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Virtua Fighter 3 Sound Tracks



55 minutes total
  1. Rowdy
  2. Virtua Fighter 3
  3. Next Challenger
  4. Keen Head 'Jacky in the Building'
  5. Tedium 'Lion in the Library'
  6. Dance 'Aoi in the Snow'
  7. Coral Groove 'Jeffry in the Sea'
  8. Underground 'Sarah in the Subway'
  9. Gostroptosis 'In the Cave'
  10. Hiding 'Kagemaru in the Castle'
  11. Open the Deadgate 'Pai on the Roof'
  12. Drunkman in Hong Kong 'Shun on the Raft'
  13. Raging Wind 'Lau in the Great Wall'
  14. Ancient Times 'Wolf in the Desert
  15. On the Circle 'Takaarashi on the Ring'
  16. The Hall 'Akira in the Bamboo Grove'
  17. Tender Steel 'Dural'
  18. Afterimage 2
  19. Tell me your memories
  20. Game Over
  21. Stage Clear
  22. Try To Next Level
  23. Modesty 'Extra Stage'
  24. Inpudence 'Extra Stage'
  25. The Killer Mantis 'Extra Stage'
  26. Blandish Fist 'Extra Stage'
  27. Persevering 'Extra Stage'
  28. Cool Bell 'Extra Stage'
  29. Tears of Falling 'Extra Stage'
  30. For You...
  • Released Oct 23, 1996 by Toshiba-EMI (catalog no. TYCY-5522, retail 2000 yen).
  • Detailed release notes and credits at VGMdb.


Takenobu Mitsuyoshi's amazing soundtrack to the best fighter ever!

Reader review by Heidi Kemps

The Virtua Fighter soundtracks get nowhere near the recognition they deserve among game music lovers. Virtua Fighter 1's soundtrack is nothing short of a masterpiece, and Virtua Fighter 2's score is wonderful as well, though it pales in comparison to VF1. The music to those two games, along with numerous other Sega arcade titles, were composed by someone whose talent is extraordinary but is relatively unknown here in America - Takenobu Mitsuyoshi. Takenobu is in charge of Sega's sound team "B-Univ" (Baby Universe), which specializes in Sega arcade game music.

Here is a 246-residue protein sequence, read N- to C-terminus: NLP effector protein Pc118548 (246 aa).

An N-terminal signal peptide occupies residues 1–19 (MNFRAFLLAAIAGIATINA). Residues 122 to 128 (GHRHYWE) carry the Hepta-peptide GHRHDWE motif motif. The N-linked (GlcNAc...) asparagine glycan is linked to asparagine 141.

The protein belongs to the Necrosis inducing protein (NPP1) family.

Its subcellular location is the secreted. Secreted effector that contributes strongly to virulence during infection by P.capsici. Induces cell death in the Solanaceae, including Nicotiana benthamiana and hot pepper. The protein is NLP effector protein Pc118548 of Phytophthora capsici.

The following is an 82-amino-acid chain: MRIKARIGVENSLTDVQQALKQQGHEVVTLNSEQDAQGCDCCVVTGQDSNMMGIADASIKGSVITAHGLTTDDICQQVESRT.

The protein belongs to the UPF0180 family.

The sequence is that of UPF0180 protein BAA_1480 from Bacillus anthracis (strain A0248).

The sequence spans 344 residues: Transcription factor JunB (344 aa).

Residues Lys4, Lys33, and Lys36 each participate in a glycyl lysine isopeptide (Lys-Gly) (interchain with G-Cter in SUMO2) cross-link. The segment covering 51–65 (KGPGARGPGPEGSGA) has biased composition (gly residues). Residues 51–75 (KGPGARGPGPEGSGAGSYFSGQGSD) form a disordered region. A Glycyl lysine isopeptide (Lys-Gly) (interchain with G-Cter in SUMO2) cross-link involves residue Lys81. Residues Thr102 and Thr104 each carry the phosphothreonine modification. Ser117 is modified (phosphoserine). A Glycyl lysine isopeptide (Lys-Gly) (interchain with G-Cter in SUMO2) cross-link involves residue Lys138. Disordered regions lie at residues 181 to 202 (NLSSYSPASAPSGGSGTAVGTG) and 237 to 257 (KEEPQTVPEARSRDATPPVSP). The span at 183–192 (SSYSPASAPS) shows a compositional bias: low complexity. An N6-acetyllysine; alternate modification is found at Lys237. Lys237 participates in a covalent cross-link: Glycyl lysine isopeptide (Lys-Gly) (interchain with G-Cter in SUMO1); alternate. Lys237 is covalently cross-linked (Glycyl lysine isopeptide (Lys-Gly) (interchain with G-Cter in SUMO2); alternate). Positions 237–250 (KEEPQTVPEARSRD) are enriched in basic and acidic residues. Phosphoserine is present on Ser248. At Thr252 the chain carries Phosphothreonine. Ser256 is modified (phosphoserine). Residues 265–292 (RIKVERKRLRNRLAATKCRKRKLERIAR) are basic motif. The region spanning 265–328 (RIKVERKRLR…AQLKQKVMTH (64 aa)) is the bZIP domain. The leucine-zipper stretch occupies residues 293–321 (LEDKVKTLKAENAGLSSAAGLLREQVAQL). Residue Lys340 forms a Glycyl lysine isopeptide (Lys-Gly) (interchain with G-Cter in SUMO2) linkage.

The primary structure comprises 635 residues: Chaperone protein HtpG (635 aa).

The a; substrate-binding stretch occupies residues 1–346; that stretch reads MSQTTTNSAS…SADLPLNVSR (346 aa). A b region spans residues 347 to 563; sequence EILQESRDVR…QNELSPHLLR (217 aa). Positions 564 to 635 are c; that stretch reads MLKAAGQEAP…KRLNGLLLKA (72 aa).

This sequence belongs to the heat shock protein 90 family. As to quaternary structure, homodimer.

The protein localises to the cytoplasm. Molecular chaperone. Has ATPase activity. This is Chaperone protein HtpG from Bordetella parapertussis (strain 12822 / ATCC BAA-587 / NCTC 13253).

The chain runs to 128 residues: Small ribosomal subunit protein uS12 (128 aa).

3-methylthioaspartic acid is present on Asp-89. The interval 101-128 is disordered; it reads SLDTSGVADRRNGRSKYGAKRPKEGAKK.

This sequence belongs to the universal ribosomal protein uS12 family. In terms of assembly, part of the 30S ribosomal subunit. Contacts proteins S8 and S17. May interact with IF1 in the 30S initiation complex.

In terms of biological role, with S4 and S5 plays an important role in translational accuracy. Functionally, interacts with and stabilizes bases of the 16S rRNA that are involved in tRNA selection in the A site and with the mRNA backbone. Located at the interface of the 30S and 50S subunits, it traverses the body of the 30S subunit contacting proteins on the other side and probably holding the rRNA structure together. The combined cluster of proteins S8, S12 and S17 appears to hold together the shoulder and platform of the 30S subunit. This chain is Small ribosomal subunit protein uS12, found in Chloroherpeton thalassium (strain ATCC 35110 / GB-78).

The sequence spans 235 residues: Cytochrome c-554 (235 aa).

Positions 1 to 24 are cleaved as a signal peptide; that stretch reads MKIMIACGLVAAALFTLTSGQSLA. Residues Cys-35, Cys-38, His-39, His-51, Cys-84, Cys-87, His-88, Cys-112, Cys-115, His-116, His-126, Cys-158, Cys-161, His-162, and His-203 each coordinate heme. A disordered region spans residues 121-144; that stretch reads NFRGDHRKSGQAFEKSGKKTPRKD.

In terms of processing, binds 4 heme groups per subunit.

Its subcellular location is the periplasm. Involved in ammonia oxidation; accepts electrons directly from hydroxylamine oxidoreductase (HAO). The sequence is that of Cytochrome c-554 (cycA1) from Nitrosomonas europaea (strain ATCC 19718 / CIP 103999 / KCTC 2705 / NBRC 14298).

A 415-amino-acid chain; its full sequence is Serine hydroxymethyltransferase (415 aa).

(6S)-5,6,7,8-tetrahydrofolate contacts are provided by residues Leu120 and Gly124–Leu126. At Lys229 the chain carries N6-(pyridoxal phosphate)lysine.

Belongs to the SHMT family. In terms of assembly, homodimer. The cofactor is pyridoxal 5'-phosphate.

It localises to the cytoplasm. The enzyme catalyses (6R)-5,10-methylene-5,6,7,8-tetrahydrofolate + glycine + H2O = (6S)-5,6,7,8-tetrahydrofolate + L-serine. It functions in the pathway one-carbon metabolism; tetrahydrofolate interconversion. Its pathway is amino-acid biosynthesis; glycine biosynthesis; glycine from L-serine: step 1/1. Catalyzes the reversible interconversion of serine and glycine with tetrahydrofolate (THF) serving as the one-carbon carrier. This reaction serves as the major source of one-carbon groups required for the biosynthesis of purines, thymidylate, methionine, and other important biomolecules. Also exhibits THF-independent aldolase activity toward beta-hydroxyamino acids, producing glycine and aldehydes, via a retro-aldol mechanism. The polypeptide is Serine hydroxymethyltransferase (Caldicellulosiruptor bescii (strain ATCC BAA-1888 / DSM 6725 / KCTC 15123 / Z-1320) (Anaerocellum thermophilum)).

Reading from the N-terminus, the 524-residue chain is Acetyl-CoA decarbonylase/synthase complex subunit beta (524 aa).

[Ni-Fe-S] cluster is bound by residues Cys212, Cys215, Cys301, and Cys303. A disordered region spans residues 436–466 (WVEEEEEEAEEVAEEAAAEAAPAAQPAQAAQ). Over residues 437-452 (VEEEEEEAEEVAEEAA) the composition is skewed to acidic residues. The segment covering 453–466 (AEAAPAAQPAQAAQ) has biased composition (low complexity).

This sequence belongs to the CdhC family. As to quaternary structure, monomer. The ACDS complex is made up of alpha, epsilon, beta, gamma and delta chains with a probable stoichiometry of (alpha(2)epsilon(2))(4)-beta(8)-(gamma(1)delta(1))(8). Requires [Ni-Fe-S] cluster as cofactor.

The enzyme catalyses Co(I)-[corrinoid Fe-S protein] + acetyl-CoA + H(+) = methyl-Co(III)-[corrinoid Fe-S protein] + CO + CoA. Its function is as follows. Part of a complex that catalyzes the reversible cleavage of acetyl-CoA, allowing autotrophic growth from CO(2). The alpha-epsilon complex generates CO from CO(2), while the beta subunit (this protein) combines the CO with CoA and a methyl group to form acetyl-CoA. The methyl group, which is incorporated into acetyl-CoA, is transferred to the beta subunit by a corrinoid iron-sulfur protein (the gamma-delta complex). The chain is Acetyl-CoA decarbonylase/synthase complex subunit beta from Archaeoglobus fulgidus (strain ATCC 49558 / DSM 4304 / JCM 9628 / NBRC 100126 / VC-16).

For VF3, could they create a soundtrack with the richness and diversity of VF1 and the exciting "Over the Top Techno-Blast" in VF2, and still manage to create something unique and new to display the sound power of the Model 3? Yes! Mitsuyoshi's talent shows all through this album. The feel of the music is completely different from that of either of the previous VFs, making the VF3 soundtrack stand out on its own.

The music tracks are full of variety, ranging from a new take on traditional-sounding Japanese music (Aoi's track), a deep tribal-sounding groove track (Jeffry), some fast-paced guitar rock (Jacky), and much, much more. Each track has something about it to like. In fact, there's not any track on here that I truly dislike. There are even eight "bonus tracks" on the CD not present in the actual game. They aren't as good as the in-game music, but they're certainly worth a listen nonetheless.

Overall, this CD is a must-buy for fans of Sega, Mitsuyoshi-san, or B-Univ, and I'm willing to bet a lot of other game music fans will enjoy it immensely as well. If you're not familar with Mitsuyoshi and his musical works, this is the perfect place to start.

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